State Assembly Speaker Fabian Nunez is being feted at a Pebble Beach fundraiser this weekend by AT&T;, whose interests he is championing in legislation with high stakes for two industries and millions of California consumers.
AT&T;, which wants to compete freely with cable television companies and stands to gain billions if lawmakers allow it, is holding the "Speaker's Cup" fundraiser at the fabled Monterey County golf resort.
Dozens of corporations, unions and Indian tribes will pay $10,000 to $45,000 to have their lobbyists and other representatives hobnob with Nunez (D-Los Angeles) and other elected officials over golf games, cocktails, spa treatments and dinner.
The event, scheduled a year in advance, is one of the biggest annual fundraisers for the state Democratic Party. The party, a major source of money for legislative campaigns, can accept unlimited donations; individual candidates cannot.
Nunez, whose duties as speaker include fundraising for legislative contests, is sponsoring a bill that would dramatically reshape the way Californians get video services.
California law requires companies seeking to offer cable television service to strike franchising agreements with each city and county where they want to do so -- negotiations that take months. Nunez's bill would free phone companies from having to negotiate hundreds of such agreements.
AT&T;, Verizon and others, noting that cable TV bills have risen faster than inflation in recent years, say opening the industry to more competition will save consumers hundreds of millions of dollars a year. Nunez endorses that view.
Opponents say it could cost local governments millions of dollars in lost fees and would be disadvantageous to cable companies, which have long-term agreements with local governments that they are required to fulfill.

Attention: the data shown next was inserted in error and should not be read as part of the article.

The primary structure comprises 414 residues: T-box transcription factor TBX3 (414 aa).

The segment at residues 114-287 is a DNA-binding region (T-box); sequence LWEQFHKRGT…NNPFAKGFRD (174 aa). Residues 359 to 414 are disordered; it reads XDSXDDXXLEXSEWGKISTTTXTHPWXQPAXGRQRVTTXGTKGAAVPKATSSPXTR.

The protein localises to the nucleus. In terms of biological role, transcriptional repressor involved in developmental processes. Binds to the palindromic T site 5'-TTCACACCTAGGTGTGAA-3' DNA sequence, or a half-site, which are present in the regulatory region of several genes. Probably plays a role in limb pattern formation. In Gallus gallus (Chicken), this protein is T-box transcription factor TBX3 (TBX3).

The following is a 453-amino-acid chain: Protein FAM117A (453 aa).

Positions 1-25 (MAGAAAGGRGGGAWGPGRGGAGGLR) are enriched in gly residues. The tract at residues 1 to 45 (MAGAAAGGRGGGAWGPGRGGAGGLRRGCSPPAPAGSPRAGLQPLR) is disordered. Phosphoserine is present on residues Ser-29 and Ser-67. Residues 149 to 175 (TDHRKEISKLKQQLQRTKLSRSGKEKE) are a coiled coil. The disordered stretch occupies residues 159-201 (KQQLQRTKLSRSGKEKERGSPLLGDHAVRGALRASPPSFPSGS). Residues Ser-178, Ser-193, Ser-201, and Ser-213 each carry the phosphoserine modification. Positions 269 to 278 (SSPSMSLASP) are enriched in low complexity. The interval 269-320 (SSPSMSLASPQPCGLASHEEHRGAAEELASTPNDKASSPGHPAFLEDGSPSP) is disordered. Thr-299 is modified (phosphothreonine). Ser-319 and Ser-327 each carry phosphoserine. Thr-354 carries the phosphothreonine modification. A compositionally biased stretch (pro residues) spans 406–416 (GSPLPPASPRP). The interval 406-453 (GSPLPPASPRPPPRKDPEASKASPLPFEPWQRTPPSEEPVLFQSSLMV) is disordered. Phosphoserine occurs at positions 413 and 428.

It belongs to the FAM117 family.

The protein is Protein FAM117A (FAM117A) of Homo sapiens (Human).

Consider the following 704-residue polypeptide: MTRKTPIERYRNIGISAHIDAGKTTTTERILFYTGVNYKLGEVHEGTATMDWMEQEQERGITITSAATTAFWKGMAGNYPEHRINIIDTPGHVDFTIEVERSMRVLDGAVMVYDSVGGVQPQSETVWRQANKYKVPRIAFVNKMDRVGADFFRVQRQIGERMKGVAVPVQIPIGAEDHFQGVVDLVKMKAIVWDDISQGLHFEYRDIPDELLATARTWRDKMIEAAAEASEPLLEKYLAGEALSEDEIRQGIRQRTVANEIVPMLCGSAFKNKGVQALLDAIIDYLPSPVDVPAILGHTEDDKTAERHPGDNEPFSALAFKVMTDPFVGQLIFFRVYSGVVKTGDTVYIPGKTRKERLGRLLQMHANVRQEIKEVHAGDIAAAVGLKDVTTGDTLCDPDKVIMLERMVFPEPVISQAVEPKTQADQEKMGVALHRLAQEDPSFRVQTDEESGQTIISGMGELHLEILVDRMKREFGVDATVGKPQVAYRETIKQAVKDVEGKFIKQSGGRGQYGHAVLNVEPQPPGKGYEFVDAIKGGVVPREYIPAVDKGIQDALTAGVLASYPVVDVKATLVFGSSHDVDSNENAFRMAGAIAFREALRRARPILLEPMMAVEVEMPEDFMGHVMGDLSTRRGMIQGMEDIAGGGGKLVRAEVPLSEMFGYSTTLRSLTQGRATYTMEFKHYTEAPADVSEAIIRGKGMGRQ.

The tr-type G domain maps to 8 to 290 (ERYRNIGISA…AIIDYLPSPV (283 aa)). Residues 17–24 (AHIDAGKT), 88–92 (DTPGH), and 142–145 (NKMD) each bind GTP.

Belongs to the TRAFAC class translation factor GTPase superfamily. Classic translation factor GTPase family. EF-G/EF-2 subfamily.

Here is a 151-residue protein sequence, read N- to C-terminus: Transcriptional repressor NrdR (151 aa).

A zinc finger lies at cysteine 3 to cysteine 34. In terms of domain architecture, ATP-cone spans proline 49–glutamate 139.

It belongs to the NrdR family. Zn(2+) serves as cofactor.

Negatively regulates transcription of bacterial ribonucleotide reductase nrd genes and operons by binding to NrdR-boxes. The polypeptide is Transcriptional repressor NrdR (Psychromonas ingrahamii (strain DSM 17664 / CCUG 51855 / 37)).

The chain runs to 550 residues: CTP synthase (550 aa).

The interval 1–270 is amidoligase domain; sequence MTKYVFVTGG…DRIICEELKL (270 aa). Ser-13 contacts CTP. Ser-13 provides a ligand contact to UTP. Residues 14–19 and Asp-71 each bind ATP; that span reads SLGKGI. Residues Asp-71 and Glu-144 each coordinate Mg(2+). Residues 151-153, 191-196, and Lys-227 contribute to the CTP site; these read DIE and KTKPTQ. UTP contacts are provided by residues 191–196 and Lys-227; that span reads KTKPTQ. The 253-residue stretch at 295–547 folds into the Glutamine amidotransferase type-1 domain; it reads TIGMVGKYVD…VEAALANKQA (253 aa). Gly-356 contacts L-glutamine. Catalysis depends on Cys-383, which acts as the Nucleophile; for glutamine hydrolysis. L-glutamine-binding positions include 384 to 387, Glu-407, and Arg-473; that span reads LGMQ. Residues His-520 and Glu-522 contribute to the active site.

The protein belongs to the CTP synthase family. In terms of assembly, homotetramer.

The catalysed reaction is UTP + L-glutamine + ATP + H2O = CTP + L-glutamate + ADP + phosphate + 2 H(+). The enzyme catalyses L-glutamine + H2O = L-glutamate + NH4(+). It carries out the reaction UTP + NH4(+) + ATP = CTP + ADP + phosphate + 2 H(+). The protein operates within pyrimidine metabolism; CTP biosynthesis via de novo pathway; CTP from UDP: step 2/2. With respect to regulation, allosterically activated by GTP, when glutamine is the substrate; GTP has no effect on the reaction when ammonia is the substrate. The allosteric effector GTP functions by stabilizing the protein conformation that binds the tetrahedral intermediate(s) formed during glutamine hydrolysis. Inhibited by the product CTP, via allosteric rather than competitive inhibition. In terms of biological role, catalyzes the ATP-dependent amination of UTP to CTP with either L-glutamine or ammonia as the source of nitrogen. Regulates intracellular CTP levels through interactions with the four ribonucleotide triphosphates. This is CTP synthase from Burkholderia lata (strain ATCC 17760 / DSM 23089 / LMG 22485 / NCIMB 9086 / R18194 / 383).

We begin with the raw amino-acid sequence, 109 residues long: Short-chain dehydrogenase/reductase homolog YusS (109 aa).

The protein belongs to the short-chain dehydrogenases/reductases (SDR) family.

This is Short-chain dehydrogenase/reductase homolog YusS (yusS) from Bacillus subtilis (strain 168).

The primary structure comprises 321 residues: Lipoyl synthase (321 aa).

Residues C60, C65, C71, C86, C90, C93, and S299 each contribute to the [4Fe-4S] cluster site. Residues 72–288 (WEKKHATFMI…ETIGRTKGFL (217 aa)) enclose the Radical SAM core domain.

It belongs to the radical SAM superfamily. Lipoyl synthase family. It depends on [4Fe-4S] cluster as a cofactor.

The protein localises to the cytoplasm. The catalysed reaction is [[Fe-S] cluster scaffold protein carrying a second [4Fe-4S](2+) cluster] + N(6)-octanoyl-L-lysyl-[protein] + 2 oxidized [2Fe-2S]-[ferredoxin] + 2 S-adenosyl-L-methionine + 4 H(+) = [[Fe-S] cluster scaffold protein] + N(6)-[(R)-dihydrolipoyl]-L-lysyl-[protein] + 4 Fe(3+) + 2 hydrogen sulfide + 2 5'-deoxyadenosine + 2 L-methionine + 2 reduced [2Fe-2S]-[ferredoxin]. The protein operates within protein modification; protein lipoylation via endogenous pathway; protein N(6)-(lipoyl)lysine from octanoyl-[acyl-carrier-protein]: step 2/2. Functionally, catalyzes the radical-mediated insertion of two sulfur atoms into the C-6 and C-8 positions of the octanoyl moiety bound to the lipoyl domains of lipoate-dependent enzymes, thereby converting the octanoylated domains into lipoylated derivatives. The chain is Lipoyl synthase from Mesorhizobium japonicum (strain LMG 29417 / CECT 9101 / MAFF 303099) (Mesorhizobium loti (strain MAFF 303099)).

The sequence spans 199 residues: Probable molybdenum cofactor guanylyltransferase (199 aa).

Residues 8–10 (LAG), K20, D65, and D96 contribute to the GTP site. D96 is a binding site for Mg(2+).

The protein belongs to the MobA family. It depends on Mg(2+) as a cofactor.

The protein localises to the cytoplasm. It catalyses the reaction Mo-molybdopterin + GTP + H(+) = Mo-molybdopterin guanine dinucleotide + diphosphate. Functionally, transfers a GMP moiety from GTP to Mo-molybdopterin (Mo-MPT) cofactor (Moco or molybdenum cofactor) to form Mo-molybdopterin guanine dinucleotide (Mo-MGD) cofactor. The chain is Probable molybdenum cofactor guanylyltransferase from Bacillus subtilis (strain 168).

The issue is expected to be one of the hardest-fought in the Legislature this year.
Ned Wigglesworth, analyst with the campaign finance watchdog group therestofus.org, called the appearance of Nunez's attendance at the AT&T; fundraiser "awful."
"From the perspective of it actually influencing Nunez, we have no way of knowing," said Wigglesworth, "but it very well could. When you're speaker of the California Assembly you're held to a higher standard and you have a responsibility to avoid the appearance of conflicts of interest."
Michael Josephson, founder of the nonprofit Josephson Institute of Ethics in Los Angeles, called the Pebble Beach event a business investment for AT&T.;
"If you're doing something for the Democratic Party, there are going to be senior Democrats who are going to be grateful for that," said Josephson. They'll be predisposed, he said, "to listen to your case.... It's an edge."
The "Speaker's Cup" began in 1998, sponsored by the California Assn. of Highway Patrolmen for former Assembly Speaker Antonio Villaraigosa, now mayor of Los Angeles, to generate donations for the speaker's campaign funds. After voters capped donations to individual lawmakers by passing Proposition 34 in 2000, AT&T; began using the Pebble Beach event to raise money for the state Democratic Party.
Nunez called the fundraising part of his job "unfortunate."
"You've got to raise a lot of money," he said, "and you've got to keep the majority and you've got to bring back every Democrat that's here."